But I didn’t. In my infinite belief in at least some redeeming qualities to every debacle, I decided to hold firm in my optimism, and this disillusionment is my reward. Yet it makes no sense for me to keep questioning my cognitive abilities for having given the Overlords the benefit of the doubt. I was just being human, being a team player, being and doing what I thought I needed to be and do, in order to weather the changes. Now I see that no matter how hard I try to accommodate the Overlords, there will never be any reciprocity from them. They are looking out only for themselves, and in this situation, I need to do the same — until I can find a work situation that is less rapacious, exploitive, and downright bull-headed.
One of the other things I’ve learned is that the true compensation of my prior situation was much more about my lifestyle, than it was about money. It was about having a shorter commute, so I could spend more time getting my work done. It was about spending less money on gas, so I could spend more on paying my bills. It was about having a work space that made it possible to have personal conversations with my colleagues on a moment’s notice, so we could work things out in an amicable fashion. Now all those things are gone, baby, gone, and in their place, I have fewer useful hours in my day, less rest, more commuting costs, less productive discussions with my co-workers, and a whole lot more fatigue and frustration… which elevates the stress hormones in my system, which in turn reduces my inherent ability to actually think through complex issues… and ultimately reduces my productivity and my job satisfaction.
Congratulations Overlords. You’ve done it again — totally screwed up a village that needed a few tweaks to make it better, not being bulldozed and paved over and adorned with a mini-mall.
Well, anyway, all my ranting aside, I’m actually getting more sleep these days. I guess getting really sick did the trick. It leveled me to the point where I literally can’t function unless I relax and rest. Geez, I can’t even walk across a room without it spinning wildly out of control, and that’s no good. So, the only thing to do is just settle in, chill out, and get as much sleep as I can, when I can.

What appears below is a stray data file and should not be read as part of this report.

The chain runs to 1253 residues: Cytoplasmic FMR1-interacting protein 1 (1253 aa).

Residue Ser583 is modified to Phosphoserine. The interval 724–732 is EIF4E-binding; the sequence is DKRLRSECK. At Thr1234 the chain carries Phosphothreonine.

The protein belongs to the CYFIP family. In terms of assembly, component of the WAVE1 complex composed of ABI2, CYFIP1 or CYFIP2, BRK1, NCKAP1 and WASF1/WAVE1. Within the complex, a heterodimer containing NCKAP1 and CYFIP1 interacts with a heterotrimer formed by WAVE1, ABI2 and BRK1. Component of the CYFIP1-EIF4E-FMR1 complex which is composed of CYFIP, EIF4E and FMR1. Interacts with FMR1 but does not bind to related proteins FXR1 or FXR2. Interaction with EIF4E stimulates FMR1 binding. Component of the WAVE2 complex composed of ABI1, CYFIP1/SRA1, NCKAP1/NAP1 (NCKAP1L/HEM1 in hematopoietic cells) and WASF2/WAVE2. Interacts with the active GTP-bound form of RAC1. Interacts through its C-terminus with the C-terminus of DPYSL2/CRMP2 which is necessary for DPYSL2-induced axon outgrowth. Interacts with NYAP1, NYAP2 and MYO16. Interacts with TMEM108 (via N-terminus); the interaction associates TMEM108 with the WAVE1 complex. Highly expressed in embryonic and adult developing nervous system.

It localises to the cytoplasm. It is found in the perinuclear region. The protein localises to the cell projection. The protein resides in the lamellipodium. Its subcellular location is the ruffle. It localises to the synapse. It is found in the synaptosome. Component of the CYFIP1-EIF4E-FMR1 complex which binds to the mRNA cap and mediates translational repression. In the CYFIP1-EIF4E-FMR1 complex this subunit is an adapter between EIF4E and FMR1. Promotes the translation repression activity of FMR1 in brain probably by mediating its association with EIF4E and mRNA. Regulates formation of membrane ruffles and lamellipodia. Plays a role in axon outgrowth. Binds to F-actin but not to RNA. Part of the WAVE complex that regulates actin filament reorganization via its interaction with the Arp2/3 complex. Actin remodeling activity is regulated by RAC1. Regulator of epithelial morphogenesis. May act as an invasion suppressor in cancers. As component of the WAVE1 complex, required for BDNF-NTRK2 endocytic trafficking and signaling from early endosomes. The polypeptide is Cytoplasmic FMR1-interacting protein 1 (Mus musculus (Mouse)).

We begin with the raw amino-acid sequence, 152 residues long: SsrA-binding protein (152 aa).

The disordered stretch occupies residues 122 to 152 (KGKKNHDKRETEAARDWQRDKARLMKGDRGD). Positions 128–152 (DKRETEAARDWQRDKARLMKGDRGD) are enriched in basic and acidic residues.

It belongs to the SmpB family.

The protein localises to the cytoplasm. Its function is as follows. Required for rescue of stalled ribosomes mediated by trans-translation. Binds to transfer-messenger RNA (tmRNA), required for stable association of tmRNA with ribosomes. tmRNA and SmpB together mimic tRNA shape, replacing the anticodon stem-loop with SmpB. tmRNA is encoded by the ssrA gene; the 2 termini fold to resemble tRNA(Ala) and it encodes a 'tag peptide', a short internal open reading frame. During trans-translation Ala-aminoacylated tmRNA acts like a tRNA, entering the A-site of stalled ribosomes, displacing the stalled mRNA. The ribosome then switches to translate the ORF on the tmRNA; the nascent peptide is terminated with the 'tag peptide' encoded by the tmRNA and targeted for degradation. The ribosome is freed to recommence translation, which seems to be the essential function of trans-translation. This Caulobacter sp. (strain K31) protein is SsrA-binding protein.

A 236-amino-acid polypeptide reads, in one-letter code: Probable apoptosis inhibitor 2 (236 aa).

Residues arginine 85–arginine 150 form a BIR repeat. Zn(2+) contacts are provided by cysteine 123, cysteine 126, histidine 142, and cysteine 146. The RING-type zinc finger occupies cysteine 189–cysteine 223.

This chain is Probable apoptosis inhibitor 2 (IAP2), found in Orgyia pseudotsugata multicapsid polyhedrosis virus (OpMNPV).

‘Cause truth to tell, as much as I like the idea of having more hours awake during the day, if I’m only at 65% during those hours, there’s not much point, is there? I’d rather have 4 really good hours at 90% than 7 so-so hours at 65%, and that’s about how it all breaks down with me. With each additional hour I push myself to “perform” I drastically decrease my ability to function — like some reverse Golden Mean — like this (green areas being the amount of energy available to use):
I can try to buck the system, but the simple physics of it override my resolution every time. Fortunately, my head is starting to get acclimated to the idea and understand it on almost a cellular level — I’m getting to the place of transcending logic around this, and going with the most obvious and most efficient source of information about how I’m doing — the actual feeling in my body that doesn’t lie.
So, this is good. Part of me wishes I could say I’ve isolated a single factor that will make the difference between good choices and bad, in terms of rest. But the fact of the matter is, it’s more complicated than that, it’s more complex, and there are a lot more “moving pieces” that come into play. So, I have to just keep going, keep watching how I’m doing, keep paying attention (mindfully) to my life as it unfolds, and constantly learn about how to make the most of what I have, without getting bent out of shape about what I haven’t got.
It’s all a process, of course, which I hate hearing myself say. But it’s true. It’s very, very true.